More than 50 Protesters Arrested Prior to Obama’s Historic Visit to Cuba

More than 50 dissidents and protesters were arrested by the Cuban government just a few hours before U.S. President Barack Obama stepped foot on Cuban soil for his historic visit Sunday.

The protesters, who represented a group called the Ladies in White, routinely march and get arrested or detained as they demand improved human rights for the communist island, according to USA Today. The group’s members march every sunday after Mass in the Miramar suburb of Havana, and they are often arrested or detained for hours or days at a time.

Berta Soler, one of the group’s founding members, says that the a Ladies in White thought that the Cuban authorities might back off this Sunday out of respect for Obama’s visit. But she was wrong, and the group was quickly rounded up in buses and police cars prior to the U.S. president’s visit.

“For us, it’s very important that we do this so President Obama knows that there are women here fighting for the liberty of political prisoners,” Soler said, according to USA Today. “And he needs to know that we are here being repressed simply for exercising our right to express ourselves and manifest in a non-violent way.”

Policewomen drag away members of Ladies in White, a women's dissident group that calls for the release of political prisoners, during their weekly protest in Havana, Cuba, Sunday, March 20, 2016. U.S. President Barack Obama arrives Sunday afternoon for a three-day visit to Cuba, the first visit by a U.S. president to the island in nearly 90 years. (AP Photo/Rebecca Blackwell)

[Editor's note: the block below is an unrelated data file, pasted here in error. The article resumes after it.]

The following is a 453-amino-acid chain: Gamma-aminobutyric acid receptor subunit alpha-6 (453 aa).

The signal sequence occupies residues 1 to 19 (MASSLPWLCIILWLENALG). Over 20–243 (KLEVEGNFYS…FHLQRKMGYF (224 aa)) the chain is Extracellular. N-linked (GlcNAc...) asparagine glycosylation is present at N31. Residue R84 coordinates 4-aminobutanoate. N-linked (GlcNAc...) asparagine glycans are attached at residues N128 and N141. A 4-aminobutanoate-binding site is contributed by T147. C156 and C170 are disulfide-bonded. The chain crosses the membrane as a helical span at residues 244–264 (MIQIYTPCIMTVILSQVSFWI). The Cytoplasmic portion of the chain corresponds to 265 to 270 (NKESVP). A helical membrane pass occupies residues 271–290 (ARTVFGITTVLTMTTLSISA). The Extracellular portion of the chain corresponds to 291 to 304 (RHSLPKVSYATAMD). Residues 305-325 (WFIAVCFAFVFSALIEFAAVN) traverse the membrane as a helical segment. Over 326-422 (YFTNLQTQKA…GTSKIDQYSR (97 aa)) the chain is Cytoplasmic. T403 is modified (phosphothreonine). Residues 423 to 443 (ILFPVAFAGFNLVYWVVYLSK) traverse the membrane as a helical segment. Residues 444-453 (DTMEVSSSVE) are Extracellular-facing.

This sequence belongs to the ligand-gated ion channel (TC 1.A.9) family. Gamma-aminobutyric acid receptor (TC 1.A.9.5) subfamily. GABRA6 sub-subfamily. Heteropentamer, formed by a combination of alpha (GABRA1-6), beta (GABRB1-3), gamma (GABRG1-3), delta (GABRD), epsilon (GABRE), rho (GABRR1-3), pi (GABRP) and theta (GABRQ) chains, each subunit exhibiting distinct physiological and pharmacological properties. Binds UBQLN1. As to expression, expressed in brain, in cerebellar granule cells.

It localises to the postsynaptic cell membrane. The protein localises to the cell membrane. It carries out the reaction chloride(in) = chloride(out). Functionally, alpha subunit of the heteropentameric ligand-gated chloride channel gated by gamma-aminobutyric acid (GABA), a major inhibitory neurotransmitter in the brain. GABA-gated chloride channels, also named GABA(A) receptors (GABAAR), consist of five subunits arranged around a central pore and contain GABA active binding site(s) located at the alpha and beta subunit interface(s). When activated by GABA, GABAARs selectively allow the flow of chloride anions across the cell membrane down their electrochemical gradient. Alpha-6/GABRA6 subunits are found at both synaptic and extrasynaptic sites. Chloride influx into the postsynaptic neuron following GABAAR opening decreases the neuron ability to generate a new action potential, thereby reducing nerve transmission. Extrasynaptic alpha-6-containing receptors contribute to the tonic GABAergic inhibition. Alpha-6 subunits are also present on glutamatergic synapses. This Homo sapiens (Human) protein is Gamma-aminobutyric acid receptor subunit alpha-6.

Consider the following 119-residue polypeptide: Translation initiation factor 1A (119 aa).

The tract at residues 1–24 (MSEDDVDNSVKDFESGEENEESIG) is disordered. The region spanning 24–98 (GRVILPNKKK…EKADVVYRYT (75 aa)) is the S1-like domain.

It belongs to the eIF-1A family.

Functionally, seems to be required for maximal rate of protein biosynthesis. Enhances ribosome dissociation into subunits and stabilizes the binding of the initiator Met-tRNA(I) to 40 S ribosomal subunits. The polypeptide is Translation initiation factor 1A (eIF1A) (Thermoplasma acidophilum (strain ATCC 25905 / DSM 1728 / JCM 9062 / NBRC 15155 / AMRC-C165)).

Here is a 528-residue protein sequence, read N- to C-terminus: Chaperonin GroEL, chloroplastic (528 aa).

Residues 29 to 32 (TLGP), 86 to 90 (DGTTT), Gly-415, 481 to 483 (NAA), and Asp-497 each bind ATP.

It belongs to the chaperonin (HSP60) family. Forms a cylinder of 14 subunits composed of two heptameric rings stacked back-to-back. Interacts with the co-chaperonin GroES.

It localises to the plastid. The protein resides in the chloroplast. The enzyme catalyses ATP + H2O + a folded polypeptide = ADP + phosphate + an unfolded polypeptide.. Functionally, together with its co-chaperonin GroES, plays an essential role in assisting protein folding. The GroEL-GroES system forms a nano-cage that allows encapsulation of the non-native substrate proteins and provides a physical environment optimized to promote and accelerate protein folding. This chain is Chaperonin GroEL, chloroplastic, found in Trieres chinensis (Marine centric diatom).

Policewomen drag away members of Ladies in White, a women’s dissident group that calls for the release of political prisoners, during their weekly protest in Havana, Cuba, Sunday, March 20, 2016. U.S. President Barack Obama arrives Sunday afternoon for a three-day visit to Cuba, the first visit by a U.S. president to the island in nearly 90 years. (AP Photo/Rebecca Blackwell)

But Elizardo Sánchez, the head of the Cuban Commission on human Rights and National Reconciliation, said that the protesters had no real reason for believing that the Cuban government under President Raúl Castro would cease arresting the protesters out of respect for Obama’s three-day visit to the country.

“Neither President Obama, nor the Cuban people, expect spectacular changes,” Sanchez said, according to USA Today. “These kinds of regimes are repressive. It’s necessary to maintain their power. So no matter what Obama says or does, it’s impossible to put a good face on the human rights situation here in Cuba.”

Sánchez told the New York Times that the Cuban government intensified its campaign of intimidation prior to Obama’s visit and conducted more than 1,000 arrests each month beforehand. In the first two weeks of March alone, Sánchez said there were 526 detentions.

“Right now what you see is preventive repression, so it does not occur to anyone to say anything to Obama while he is here,” Sánchez told the Times. “What the government gives, it can take away in a second. What we need is reform; what we need are laws. That’s what will create real change.”

Obama’s visit to Cuba is intended to highlight the new relationship that exists between the former Cold War foes since the two nations announced in December 2014 that they would re-establish their severed and strained diplomatic ties, according to USA Today. Despite the reestablishment of the two countries’ relationship, the issue of human rights violations has continued to plague their diplomatic relations.

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